I was 5 when Hurricane Hazel struck Philadelphia. At dinnertime, my father appeared at the back door, the blood drained from his face. He'd been on his way home from work when a tree fell in front of his car, just missing it. Dad climbed out into the thrashing winds, hauled himself over the log, and walked the last hundred yards.

That night, the electricity went out just after the soup warmed, and our mother put candles on our white Formica kitchen table so we could see the food, our eyes shining in the hurricane dark. My brother, sister, and I loved it.

The storm cemented my bond with Philadelphia and its mysteries. I remember the Midtown Theater on Chestnut, where our mother took us for matinees featuring Elizabeth Taylor and Steve McQueen; Schrafft's restaurant, where we sat at the counter and ate big butterscotch sundaes; and the shortcuts our father found through Fairmount Park when the Schuylkill was clotted with cars.

But then I left. I turned 17 and went to college, and my visits to Philly dwindled to once, maybe twice a year, to see my parents and, after my mom's death, my dad and his wife, Barbara. They lived in the suburbs, so the Philadelphia energy I loved grew remote. If I was lucky, I grabbed a hoagie, read The Inquirer, and went to the Gladwyne Guard House, with its low ceilings, tiny rooms, and fat steaks. But I hardly got a taste of the real Philadelphia.

Then, last September, my 93-year-old father, who had beat Hurricane Hazel, lost to pneumonia. I went to the city where my nephew and cousin still live, where I know the stressed car honks, the distinct tongue ("Have a murry, murry Christmas"), and the pickup pizzerias that could fit in your closet.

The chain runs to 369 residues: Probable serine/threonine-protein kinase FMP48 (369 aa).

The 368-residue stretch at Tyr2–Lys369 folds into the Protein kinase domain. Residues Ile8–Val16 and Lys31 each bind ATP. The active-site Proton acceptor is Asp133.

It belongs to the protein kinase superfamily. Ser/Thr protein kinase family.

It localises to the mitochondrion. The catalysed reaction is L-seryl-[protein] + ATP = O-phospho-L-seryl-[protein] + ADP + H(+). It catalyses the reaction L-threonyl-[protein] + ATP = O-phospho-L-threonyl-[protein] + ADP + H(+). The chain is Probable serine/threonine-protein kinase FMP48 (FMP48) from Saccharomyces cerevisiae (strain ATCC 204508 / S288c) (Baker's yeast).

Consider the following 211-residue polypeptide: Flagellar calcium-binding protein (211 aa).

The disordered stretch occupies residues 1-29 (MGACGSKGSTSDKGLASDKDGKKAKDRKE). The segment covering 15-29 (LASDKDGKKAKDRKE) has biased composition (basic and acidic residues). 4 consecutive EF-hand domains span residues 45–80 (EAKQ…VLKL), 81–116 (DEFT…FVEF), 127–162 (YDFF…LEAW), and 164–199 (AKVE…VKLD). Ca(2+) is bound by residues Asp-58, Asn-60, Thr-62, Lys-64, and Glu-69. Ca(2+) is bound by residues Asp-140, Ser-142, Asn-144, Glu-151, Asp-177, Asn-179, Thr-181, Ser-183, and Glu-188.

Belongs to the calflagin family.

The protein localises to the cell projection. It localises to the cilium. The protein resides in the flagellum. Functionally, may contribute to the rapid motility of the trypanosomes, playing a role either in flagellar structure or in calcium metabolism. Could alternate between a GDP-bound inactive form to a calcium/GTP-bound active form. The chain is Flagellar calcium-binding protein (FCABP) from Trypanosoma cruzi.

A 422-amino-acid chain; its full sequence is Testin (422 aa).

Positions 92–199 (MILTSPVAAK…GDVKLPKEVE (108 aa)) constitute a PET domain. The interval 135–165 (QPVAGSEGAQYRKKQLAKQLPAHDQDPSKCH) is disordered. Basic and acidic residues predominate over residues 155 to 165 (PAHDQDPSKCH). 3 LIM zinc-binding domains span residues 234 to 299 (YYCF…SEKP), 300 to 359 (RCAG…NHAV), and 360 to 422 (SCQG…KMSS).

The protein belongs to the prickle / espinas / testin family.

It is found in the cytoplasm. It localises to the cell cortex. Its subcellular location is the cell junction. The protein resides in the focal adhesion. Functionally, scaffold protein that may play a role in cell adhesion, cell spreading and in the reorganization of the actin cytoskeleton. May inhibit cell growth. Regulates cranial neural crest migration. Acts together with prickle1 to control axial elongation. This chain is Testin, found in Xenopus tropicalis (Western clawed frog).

In my saddest hour, I was embraced by family and friends in the big old house my nephew owns off City Line. More than that, I was embraced by the city.

One afternoon, after we'd met with the minister about arrangements, we all scattered, and I thought a walk through my nephew's neighborhood during a sudden burst of cold fall weather would clear my head.

About a block away, a church - the African Episcopal Church of St. Thomas, the first black Episcopal church in the United States - was having a bake sale, and I had a house to feed. I bought up trays of fried chicken and cupcakes and got to talking to one of the members of the choir. She handed me a CD of their work and invited me to come the next day, Sunday, to hear them sing. Another member of the congregation offered to drive me back to my nephew's house with the food.

The next day, I went back to the church and took most of my family with me. The pastor passed around a microphone, asking newcomers to introduce themselves. My nephew and I did, talking far too long. I thanked the congregants for being so warm and inclusive, even though they didn't know they were comforting a broken heart.

And so, at 61, I decided I wanted to go home. I'm not saying my decision was based on chicken and cupcakes. It was more the meeting of loss with inclusion, vulnerability with welcome.

After more than four decades spent mostly in Knoxville, Tenn. - where my husband and I found jobs when we were young and untethered enough to roam - I know what I need: Philly hoagies, Utz potato chips, and fat pastrami sandwiches. I need 30th Street Station and its Angel of Mercy. I need the Phillies and the Union League. I need a choir that lifts more than notes to its cathedral ceiling. I'm a Philadelphian, and, this month, I'm going home.